It is known that queues without appropriate control at security checkpoints is the most critical aspect of this component, and if there is no adequate planning in force for the equipment required to manage the curve demand and process the passenger flow at each time of the day, disorganised queues tend to form. Such a scenario will have a major impact on the passenger experience as it decreases the quality of services provided by the airport. At the same time, an excess of equipment in operation during the times of lower passenger flow is counterproductive for the airport as it tends to generate idleness and unnecessary costs. The developed programme allows for quick actions for determining whether operating equipment needs to be added or removed, according to changes in passenger demand. This means that whenever there are changes to the flight demand, the model will automatically calculate the real need for equipment, providing our employees with the necessary information to optimise the use and allocation of resources.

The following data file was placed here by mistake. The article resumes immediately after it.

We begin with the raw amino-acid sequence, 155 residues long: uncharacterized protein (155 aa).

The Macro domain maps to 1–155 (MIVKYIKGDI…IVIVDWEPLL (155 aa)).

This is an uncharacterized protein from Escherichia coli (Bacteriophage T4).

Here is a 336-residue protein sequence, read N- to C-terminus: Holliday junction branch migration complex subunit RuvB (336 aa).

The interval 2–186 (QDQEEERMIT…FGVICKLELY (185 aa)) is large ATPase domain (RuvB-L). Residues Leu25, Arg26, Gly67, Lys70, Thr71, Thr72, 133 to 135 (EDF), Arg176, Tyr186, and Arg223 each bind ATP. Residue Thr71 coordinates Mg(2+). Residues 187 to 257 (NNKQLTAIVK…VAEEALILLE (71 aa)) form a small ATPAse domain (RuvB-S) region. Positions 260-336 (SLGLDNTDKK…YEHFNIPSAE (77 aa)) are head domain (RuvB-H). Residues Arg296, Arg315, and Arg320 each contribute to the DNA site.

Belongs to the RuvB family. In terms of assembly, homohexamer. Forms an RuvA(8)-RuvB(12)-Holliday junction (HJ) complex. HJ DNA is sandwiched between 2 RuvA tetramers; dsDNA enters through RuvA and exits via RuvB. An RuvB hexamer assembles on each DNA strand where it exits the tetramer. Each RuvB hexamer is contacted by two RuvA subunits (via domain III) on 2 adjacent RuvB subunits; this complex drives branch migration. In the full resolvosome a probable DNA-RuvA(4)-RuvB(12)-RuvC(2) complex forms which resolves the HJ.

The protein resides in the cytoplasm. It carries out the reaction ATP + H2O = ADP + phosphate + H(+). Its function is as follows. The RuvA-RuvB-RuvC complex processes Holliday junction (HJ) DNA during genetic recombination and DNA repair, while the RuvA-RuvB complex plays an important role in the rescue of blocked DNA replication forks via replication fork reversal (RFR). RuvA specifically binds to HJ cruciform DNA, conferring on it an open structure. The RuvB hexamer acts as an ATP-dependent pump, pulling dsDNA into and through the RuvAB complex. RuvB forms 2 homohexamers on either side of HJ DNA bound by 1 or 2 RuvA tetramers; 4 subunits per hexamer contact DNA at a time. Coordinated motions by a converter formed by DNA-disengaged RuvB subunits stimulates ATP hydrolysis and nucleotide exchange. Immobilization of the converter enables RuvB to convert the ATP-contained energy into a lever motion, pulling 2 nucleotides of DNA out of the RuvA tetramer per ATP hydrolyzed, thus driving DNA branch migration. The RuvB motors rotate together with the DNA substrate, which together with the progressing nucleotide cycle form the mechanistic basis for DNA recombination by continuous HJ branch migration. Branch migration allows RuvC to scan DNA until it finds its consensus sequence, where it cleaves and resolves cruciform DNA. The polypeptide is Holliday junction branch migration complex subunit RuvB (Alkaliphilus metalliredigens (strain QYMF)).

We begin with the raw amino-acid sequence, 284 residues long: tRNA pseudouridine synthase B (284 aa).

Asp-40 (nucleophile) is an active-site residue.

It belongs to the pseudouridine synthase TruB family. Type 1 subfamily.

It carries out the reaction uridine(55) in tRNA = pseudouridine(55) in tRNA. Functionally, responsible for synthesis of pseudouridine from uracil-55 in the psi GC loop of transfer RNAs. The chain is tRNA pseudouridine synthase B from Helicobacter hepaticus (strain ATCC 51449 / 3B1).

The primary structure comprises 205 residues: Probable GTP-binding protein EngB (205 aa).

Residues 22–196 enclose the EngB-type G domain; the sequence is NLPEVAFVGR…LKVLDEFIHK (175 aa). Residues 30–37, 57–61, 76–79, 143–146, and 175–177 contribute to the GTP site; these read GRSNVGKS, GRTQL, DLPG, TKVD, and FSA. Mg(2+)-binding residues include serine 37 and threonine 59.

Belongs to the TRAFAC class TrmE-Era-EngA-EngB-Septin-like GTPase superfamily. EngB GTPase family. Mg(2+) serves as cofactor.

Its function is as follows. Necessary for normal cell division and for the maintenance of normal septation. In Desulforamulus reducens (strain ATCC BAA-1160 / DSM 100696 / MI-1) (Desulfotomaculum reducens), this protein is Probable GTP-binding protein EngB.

Once slots are approved to operate at the airport, flights must be allocated to boarding bridges in each terminal. This allocation process becomes very important, as it directs the distribution of passengers within the departure lounge, which itself has an impact on consumer buying, use of restrooms, seat availability and equipment maintenance, among others. With this in mind, the platform was parameterised to be able to give an alert whenever a boarding bridge is becoming overcrowded during a given period so that there is a balanced distribution of passengers in the departure lounge.
Once the main components of the airport are organised and parameterised in relation to the level of service we want to offer our passengers, the next step is to increase the volume and points for data collection. This can enable us to keep improving the calculation models, raising opportunities for the development of machine learning algorithms and the implementation of artificial intelligence to increase automation between data collection and delivery of information for decision-making processes.